POLITICS

Revenge Porn Is Now A Crime In NSW, With Three Years' Jail And An $11k Fine

'Intimate image abuse' is now illegal in the state.

25/08/2017 10:39 AM AEST | Updated 25/08/2017 10:39 AM AEST
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Revenge porn is now an offence in NSW.

NSW has just criminalised revenge porn, with a new offence added to the state's criminal laws which carry a maximum penalty of three years in jail and an $11,000 fine.

Attorney-General Mark Speakman announced the reforms on Friday, with NSW becoming the latest jurisdiction to target "intimate image abuse". The Federal Government is exploring ways to crack down on the trend at a national level, but Labor has criticised the Turnbull administration for failing to take faster action.

RMIT and La Trobe University surveyed 4200 people for a research paper, finding one in five had had a nude or sexual photo taken of them without consent, and one in 10 had had a nude photo of themselves shared without their permission.

On Friday, Speakman followed NSW's earlier promises to take action on revenge porn by announcing the new criminal penalties.

"No one should ever use intimate images to threaten, control or humiliate victims, which is why the NSW Government introduced this legislation to ensure perpetrators are held to account," he said in a statement.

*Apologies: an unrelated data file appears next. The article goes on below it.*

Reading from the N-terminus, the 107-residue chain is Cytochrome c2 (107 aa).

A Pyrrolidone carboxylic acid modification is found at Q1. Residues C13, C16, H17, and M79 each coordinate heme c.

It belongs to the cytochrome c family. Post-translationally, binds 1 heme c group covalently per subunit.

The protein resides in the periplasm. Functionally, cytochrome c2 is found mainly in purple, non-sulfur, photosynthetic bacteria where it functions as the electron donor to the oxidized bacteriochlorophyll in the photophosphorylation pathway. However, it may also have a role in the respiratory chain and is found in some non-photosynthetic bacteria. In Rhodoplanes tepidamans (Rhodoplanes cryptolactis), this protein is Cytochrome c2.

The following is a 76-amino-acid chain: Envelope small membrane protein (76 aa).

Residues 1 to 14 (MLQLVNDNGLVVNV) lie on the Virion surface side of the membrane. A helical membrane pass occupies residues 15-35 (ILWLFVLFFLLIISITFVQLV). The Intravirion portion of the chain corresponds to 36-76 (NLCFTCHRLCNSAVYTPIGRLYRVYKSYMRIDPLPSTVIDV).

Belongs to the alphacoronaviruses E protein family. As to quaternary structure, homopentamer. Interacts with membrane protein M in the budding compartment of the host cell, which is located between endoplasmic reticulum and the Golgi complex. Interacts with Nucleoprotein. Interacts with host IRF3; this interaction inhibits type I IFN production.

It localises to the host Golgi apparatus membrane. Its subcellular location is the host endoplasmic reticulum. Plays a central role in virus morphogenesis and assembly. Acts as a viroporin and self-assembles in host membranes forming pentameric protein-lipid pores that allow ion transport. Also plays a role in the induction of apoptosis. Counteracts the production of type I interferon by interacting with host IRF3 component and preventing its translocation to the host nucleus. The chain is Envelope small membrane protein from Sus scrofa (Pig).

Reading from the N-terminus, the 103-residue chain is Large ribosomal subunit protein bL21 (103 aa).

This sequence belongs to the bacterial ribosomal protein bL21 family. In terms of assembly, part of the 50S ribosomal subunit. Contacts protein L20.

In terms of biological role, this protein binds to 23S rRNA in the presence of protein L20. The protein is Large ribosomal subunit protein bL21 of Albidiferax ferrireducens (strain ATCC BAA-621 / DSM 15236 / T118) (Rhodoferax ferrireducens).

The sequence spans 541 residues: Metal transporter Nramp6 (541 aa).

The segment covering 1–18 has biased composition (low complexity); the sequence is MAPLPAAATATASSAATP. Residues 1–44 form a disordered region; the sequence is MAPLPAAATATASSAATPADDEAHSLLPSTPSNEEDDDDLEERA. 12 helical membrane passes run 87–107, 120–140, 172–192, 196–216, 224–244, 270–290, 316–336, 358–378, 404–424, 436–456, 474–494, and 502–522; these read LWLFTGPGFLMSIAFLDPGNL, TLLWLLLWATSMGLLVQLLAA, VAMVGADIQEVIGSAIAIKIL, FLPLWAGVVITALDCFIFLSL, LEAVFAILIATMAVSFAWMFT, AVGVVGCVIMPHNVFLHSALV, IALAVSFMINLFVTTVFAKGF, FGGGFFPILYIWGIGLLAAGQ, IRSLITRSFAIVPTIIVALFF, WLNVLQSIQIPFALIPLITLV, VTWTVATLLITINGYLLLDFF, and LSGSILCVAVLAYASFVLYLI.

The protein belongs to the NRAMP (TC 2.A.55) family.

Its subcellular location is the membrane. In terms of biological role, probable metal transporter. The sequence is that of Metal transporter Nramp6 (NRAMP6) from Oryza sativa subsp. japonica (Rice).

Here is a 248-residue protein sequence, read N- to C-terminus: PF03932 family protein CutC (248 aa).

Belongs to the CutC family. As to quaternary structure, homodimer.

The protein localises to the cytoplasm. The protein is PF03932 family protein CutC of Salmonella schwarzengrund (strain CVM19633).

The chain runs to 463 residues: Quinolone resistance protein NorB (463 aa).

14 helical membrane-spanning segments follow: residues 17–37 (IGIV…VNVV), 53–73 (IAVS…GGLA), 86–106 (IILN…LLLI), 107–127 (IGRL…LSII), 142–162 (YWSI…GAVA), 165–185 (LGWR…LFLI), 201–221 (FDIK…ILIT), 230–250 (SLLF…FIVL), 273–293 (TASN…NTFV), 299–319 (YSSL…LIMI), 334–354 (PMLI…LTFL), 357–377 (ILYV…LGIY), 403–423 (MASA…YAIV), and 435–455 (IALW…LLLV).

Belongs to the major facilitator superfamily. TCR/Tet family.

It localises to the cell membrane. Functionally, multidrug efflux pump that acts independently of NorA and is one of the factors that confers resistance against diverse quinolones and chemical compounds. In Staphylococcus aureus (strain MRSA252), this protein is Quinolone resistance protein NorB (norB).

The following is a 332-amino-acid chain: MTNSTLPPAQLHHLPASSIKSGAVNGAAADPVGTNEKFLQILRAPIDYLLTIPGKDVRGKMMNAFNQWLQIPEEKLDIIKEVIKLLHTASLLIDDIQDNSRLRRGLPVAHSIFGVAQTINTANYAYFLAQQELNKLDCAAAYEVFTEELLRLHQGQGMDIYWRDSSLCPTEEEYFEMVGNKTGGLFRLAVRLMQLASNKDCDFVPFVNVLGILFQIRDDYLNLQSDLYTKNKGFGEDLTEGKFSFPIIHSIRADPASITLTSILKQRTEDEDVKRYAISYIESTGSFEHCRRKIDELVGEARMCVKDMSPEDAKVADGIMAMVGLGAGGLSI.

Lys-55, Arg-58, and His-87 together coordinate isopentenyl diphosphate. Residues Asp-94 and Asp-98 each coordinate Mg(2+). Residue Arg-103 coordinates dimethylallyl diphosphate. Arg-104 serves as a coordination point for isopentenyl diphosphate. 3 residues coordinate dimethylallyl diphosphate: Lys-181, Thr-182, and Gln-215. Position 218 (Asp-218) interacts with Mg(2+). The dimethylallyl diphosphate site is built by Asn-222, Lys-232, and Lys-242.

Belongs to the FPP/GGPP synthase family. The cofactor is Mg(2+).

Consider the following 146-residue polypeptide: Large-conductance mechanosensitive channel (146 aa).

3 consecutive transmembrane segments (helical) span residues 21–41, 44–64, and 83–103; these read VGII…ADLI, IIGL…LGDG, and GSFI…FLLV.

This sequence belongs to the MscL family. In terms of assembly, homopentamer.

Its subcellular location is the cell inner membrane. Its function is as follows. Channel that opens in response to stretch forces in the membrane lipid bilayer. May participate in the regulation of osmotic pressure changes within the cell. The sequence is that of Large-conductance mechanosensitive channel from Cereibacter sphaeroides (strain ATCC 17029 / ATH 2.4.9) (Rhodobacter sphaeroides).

Axel Bueckert

Under the new laws, an update to the Crimes Act 1900, recording or distributing intimate images without consent will be criminalised. NSW courts will also be empowered to issue "take down" orders, which will force offenders "to take reasonable steps to recover, delete or destroy images taken or distributed without consent". Disobeying this order could see an additional two years' jail and $5500 fine issued.

"The new laws shift the power away from vengeful ex-partners and manipulative predators and help victims regain privacy and dignity," Speakman said.

"It's not the victim's fault when a revenge porn image goes viral. Victims might have consented to the image being taken in a private moment, but that doesn't mean they want it shared with the world."

Speakman encouraged people who were victims of intimate image abuse to contact police and report the incidents.

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